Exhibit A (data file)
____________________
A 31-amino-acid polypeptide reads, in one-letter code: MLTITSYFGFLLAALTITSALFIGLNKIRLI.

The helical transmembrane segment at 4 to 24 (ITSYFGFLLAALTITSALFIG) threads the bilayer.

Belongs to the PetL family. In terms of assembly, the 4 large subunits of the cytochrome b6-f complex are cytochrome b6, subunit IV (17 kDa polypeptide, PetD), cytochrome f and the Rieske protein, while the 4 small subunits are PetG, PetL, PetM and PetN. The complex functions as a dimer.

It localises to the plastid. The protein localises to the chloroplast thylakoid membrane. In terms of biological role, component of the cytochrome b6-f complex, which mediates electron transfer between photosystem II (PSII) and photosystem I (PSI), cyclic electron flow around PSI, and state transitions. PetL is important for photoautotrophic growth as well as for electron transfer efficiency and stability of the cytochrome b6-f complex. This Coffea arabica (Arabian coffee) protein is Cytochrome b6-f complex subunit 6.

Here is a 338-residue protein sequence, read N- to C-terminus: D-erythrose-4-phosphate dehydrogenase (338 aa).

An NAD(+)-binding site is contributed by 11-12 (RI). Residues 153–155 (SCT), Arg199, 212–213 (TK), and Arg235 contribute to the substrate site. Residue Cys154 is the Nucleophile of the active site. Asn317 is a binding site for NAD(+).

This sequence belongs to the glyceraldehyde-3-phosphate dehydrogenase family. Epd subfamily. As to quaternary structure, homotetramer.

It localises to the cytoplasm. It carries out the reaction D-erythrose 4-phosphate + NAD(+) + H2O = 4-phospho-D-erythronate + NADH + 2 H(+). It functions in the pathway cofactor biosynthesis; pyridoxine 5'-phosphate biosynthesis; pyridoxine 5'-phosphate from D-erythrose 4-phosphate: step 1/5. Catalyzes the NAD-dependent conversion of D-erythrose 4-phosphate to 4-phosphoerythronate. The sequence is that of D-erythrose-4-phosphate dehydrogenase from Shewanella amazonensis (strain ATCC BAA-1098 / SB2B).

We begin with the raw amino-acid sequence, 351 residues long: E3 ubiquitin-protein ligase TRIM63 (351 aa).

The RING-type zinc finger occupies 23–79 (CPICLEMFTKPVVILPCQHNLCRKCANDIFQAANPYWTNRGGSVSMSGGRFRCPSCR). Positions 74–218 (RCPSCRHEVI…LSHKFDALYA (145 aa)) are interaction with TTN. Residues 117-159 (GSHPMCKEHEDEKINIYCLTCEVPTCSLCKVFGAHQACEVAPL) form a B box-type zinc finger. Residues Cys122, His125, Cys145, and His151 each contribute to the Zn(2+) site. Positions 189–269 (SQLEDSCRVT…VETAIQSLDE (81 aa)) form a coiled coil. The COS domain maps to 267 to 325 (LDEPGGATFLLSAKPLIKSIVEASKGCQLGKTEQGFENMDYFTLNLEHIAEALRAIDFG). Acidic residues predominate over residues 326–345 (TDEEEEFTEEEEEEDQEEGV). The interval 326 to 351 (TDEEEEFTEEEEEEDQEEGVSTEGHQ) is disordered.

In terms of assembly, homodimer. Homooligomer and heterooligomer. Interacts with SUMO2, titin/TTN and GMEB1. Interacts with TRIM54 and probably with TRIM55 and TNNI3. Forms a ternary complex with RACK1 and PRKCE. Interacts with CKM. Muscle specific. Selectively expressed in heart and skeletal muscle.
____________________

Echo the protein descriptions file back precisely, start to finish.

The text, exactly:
A 31-amino-acid polypeptide reads, in one-letter code: MLTITSYFGFLLAALTITSALFIGLNKIRLI.

The helical transmembrane segment at 4 to 24 (ITSYFGFLLAALTITSALFIG) threads the bilayer.

Belongs to the PetL family. In terms of assembly, the 4 large subunits of the cytochrome b6-f complex are cytochrome b6, subunit IV (17 kDa polypeptide, PetD), cytochrome f and the Rieske protein, while the 4 small subunits are PetG, PetL, PetM and PetN. The complex functions as a dimer.

It localises to the plastid. The protein localises to the chloroplast thylakoid membrane. In terms of biological role, component of the cytochrome b6-f complex, which mediates electron transfer between photosystem II (PSII) and photosystem I (PSI), cyclic electron flow around PSI, and state transitions. PetL is important for photoautotrophic growth as well as for electron transfer efficiency and stability of the cytochrome b6-f complex. This Coffea arabica (Arabian coffee) protein is Cytochrome b6-f complex subunit 6.

Here is a 338-residue protein sequence, read N- to C-terminus: D-erythrose-4-phosphate dehydrogenase (338 aa).

An NAD(+)-binding site is contributed by 11-12 (RI). Residues 153–155 (SCT), Arg199, 212–213 (TK), and Arg235 contribute to the substrate site. Residue Cys154 is the Nucleophile of the active site. Asn317 is a binding site for NAD(+).

This sequence belongs to the glyceraldehyde-3-phosphate dehydrogenase family. Epd subfamily. As to quaternary structure, homotetramer.

It localises to the cytoplasm. It carries out the reaction D-erythrose 4-phosphate + NAD(+) + H2O = 4-phospho-D-erythronate + NADH + 2 H(+). It functions in the pathway cofactor biosynthesis; pyridoxine 5'-phosphate biosynthesis; pyridoxine 5'-phosphate from D-erythrose 4-phosphate: step 1/5. Catalyzes the NAD-dependent conversion of D-erythrose 4-phosphate to 4-phosphoerythronate. The sequence is that of D-erythrose-4-phosphate dehydrogenase from Shewanella amazonensis (strain ATCC BAA-1098 / SB2B).

We begin with the raw amino-acid sequence, 351 residues long: E3 ubiquitin-protein ligase TRIM63 (351 aa).

The RING-type zinc finger occupies 23–79 (CPICLEMFTKPVVILPCQHNLCRKCANDIFQAANPYWTNRGGSVSMSGGRFRCPSCR). Positions 74–218 (RCPSCRHEVI…LSHKFDALYA (145 aa)) are interaction with TTN. Residues 117-159 (GSHPMCKEHEDEKINIYCLTCEVPTCSLCKVFGAHQACEVAPL) form a B box-type zinc finger. Residues Cys122, His125, Cys145, and His151 each contribute to the Zn(2+) site. Positions 189–269 (SQLEDSCRVT…VETAIQSLDE (81 aa)) form a coiled coil. The COS domain maps to 267 to 325 (LDEPGGATFLLSAKPLIKSIVEASKGCQLGKTEQGFENMDYFTLNLEHIAEALRAIDFG). Acidic residues predominate over residues 326–345 (TDEEEEFTEEEEEEDQEEGV). The interval 326 to 351 (TDEEEEFTEEEEEEDQEEGVSTEGHQ) is disordered.

In terms of assembly, homodimer. Homooligomer and heterooligomer. Interacts with SUMO2, titin/TTN and GMEB1. Interacts with TRIM54 and probably with TRIM55 and TNNI3. Forms a ternary complex with RACK1 and PRKCE. Interacts with CKM. Muscle specific. Selectively expressed in heart and skeletal muscle.